If someone ever wrote a list of “Top Ten Big Finish Spin-Offs That Need To Exist”, I doubt Vienna would place. I’m still mildly surprised that Counter-Measures exists, and this seems to have much less viability: a mildly interesting supporting character from the third part of a mediocre trilogy. Where’s Glitz & Dibber, Philanthropists? Or even Evelyn Smythe: The Graduate School Years? Or, you know, From the Memoirs of an Edwardian Adventuress?
Let’s just count our luck that we didn’t end up with Becky Lee the Vampire Slayer. Obviously nothing compels you to pick up every Doctor Who spin-off (and I don’t), but in a saturated market, one wonders why Big Finish didn’t go with a more sure thing than this. But here Vienna is, and so I’m gonna give it a spin. When Jonathan Morris is on form, he’s quite good, and maybe if I’m really lucky, the space snail will pop up eventually.
Vienna: The Memory Box begins with a couple cops en route to a murder — a murder that Vienna Salvatori, the eponymous bounty hunter, quite obviously committed, and she’s about to escape. What follows is surprisingly fun and complicated. Unlike many one-disc releases, The Memory Box crams its one-hour length with incident and revelations: every time you think you’ve got a handle on the events, it turns out something still more has happened than you expected. I do wonder if the revelations all make sense (it was getting a little absurd by the end), but I appreciated that Morris was doing anything but a straightforward bounty hunter story. As the title indicates, there’s some playing about with memory and identity, which Morris in the extras compares to the work of Philip K. Dick. That wouldn’t’ve sprung to mind, but it makes sense.
Chase Masterson is back as the anonymous character, of course, recreating her role from The Shadow Heart. It’s a pretty deadpan part, which Masterson plays much the same, though she seems a little softer here. She does a good job, though the character has yet to impress me a lot. I get the feeling this is going to be a character who unfolds over time (or rather, I hope so), but as a result, I’m not very invested in her for her own sake. The plot is more than interesting enough to carry you through The Memory Box, but one wishes the character was doing the same.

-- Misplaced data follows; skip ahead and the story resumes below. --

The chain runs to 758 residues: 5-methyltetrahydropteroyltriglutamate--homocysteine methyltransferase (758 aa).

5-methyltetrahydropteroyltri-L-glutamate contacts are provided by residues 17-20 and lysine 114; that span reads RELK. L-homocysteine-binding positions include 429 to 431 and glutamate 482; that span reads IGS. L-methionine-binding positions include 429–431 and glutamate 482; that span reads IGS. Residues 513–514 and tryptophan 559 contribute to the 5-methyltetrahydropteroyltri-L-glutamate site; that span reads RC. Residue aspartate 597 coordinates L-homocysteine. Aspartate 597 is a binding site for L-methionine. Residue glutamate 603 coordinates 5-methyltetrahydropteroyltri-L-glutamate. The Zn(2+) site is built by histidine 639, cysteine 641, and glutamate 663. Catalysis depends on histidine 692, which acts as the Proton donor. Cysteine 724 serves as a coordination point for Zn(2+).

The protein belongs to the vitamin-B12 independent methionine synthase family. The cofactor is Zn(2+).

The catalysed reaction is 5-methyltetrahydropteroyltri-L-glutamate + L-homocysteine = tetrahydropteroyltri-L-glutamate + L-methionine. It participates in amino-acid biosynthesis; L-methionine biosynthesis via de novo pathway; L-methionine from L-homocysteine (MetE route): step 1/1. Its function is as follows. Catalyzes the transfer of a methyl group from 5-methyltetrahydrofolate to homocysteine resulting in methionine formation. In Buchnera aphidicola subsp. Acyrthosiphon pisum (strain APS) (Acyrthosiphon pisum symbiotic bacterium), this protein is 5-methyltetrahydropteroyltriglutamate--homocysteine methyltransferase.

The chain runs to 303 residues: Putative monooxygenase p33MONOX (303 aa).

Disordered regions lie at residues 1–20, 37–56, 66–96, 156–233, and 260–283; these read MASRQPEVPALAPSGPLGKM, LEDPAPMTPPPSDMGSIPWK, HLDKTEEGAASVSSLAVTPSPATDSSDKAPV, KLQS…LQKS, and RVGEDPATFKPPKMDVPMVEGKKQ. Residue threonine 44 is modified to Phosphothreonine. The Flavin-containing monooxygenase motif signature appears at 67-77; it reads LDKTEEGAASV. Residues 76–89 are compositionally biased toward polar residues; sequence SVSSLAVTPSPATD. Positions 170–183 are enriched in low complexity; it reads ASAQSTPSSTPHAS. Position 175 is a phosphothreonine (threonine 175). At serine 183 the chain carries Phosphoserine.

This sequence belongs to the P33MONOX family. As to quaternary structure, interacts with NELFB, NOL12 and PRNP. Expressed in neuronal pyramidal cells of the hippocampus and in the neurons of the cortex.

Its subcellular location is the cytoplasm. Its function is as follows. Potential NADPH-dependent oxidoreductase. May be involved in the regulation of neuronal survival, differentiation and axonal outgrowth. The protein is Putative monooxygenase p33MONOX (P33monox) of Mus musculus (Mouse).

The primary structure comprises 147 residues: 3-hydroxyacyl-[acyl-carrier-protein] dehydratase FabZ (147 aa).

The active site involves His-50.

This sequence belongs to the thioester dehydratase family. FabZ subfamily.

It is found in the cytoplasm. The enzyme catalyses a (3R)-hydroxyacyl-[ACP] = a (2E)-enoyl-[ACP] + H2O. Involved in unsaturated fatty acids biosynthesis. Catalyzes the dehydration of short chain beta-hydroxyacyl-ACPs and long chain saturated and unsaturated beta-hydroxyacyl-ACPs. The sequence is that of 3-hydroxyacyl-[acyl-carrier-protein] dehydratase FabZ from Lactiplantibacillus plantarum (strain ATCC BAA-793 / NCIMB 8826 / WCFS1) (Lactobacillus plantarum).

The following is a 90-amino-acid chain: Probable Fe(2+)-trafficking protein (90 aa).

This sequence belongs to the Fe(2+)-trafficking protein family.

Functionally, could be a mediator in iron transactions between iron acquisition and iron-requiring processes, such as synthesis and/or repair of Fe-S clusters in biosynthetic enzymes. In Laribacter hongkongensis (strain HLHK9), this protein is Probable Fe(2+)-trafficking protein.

The various side characters are kind of stock, with the exception of Tom Price (Torchwood’s PC Andy) as the hapless tourist whose spaceship Vienna co-opts to make her escape from the law. Price is nice and funny in a part that calls for it, and I enjoyed his performance a lot. The two cops, on the other hand, have a dynamic a whole lot like that of the two Imperial Navy officers from The Shadow Heart (John Banks even plays the senior partner in both!).
There are a few nice callouts in The Memory Box: this clearly takes place in the same colourful milieu as The Shadow Heart, and by extension, the rest of the Drashani Empire stories, with a few little reference I wasn’t expecting. Even more excitingly, we have our first Slithergee in ten years. I loved those blind slugs in Flip-Flop, and was looking forward to their return, but the performance here (by someone doubling up — probably John Banks) isn’t quite as splendidly obsequious as Daniel Hogarth’s in Flip-Flop, and there’s a distracting effect on the voice. Indeed, The Memory Box is one of those releases that extends its small cast by having some of them double up with heavily digitised voices, and unfortunately, some of the effects by Jamie Robertson make the voices unintelligible. On the other hand, I enjoyed the 1990s-tastic main theme for the series. Otherwise, the sound design is at the typical Big Finish standard.
So while I’m still not convinced a Vienna spin-off needs to exist, this was a reasonably diverting way to spend 65 minutes. If you have the time and energy, pick it up, but if you’re already weary of an oversaturated Doctor Who audio drama market, you’re probably better off giving this a wide berth.
The Memory Box (by Jonathan Morris; starring Chase Masterson) was released by Big Finish Productions in February 2013.